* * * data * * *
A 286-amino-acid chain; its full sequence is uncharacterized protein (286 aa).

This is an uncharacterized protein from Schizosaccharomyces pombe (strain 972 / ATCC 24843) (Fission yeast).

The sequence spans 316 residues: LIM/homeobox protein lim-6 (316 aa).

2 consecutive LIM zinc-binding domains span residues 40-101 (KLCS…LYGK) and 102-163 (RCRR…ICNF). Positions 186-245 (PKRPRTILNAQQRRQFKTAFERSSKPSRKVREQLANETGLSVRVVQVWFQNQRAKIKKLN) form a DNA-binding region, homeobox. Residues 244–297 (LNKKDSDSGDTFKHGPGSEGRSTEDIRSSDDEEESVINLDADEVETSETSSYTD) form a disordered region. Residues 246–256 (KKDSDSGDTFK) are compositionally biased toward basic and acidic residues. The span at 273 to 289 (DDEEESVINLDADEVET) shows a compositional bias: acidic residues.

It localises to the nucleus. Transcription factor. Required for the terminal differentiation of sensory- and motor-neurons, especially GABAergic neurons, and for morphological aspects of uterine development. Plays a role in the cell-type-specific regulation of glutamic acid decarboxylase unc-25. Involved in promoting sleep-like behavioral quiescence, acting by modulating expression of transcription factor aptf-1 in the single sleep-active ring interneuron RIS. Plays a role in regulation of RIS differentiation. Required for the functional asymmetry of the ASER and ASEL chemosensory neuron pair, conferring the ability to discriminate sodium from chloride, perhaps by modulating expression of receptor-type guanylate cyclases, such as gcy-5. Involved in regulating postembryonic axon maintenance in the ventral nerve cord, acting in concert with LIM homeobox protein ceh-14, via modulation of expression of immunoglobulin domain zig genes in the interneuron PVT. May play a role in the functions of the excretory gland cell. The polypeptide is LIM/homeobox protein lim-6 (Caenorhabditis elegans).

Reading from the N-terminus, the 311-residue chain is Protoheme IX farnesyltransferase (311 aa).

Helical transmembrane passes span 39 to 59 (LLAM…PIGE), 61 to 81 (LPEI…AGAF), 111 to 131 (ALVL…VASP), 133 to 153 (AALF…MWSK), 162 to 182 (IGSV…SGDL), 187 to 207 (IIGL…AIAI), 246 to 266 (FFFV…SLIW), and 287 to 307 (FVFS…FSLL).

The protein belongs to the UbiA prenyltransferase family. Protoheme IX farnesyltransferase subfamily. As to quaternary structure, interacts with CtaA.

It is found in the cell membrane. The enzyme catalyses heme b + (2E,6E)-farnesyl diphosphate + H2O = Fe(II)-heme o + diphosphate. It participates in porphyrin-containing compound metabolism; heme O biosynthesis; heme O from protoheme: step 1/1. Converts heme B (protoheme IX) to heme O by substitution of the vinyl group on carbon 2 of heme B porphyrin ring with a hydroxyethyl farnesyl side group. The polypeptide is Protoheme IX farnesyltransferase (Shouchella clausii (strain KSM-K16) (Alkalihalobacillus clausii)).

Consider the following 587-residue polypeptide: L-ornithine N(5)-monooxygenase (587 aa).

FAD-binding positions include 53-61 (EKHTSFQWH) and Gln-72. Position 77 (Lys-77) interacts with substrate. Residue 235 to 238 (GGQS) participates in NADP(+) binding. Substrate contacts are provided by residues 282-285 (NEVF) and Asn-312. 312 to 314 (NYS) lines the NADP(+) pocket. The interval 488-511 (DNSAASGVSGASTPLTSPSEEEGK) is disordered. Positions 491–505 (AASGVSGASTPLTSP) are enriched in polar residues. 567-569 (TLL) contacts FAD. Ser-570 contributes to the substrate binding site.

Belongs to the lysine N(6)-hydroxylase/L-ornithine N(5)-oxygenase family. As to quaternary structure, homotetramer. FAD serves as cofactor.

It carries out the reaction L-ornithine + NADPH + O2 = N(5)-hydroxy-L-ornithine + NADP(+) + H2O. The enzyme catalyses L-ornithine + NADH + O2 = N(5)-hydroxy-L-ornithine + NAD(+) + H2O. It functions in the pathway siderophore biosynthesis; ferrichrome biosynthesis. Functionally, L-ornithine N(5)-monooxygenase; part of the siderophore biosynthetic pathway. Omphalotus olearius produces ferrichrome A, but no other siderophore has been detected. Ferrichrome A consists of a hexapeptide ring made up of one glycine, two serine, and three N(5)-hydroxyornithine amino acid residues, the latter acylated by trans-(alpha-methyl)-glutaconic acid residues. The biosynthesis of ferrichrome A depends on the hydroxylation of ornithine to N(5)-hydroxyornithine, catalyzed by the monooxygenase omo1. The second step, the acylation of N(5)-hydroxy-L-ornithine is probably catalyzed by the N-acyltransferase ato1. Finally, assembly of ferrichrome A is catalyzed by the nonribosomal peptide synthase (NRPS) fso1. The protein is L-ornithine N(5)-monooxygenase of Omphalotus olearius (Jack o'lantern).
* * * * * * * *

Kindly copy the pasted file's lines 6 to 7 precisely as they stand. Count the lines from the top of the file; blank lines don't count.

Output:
Reading from the N-terminus, the 311-residue chain is Protoheme IX farnesyltransferase (311 aa).

Helical transmembrane passes span 39 to 59 (LLAM…PIGE), 61 to 81 (LPEI…AGAF), 111 to 131 (ALVL…VASP), 133 to 153 (AALF…MWSK), 162 to 182 (IGSV…SGDL), 187 to 207 (IIGL…AIAI), 246 to 266 (FFFV…SLIW), and 287 to 307 (FVFS…FSLL).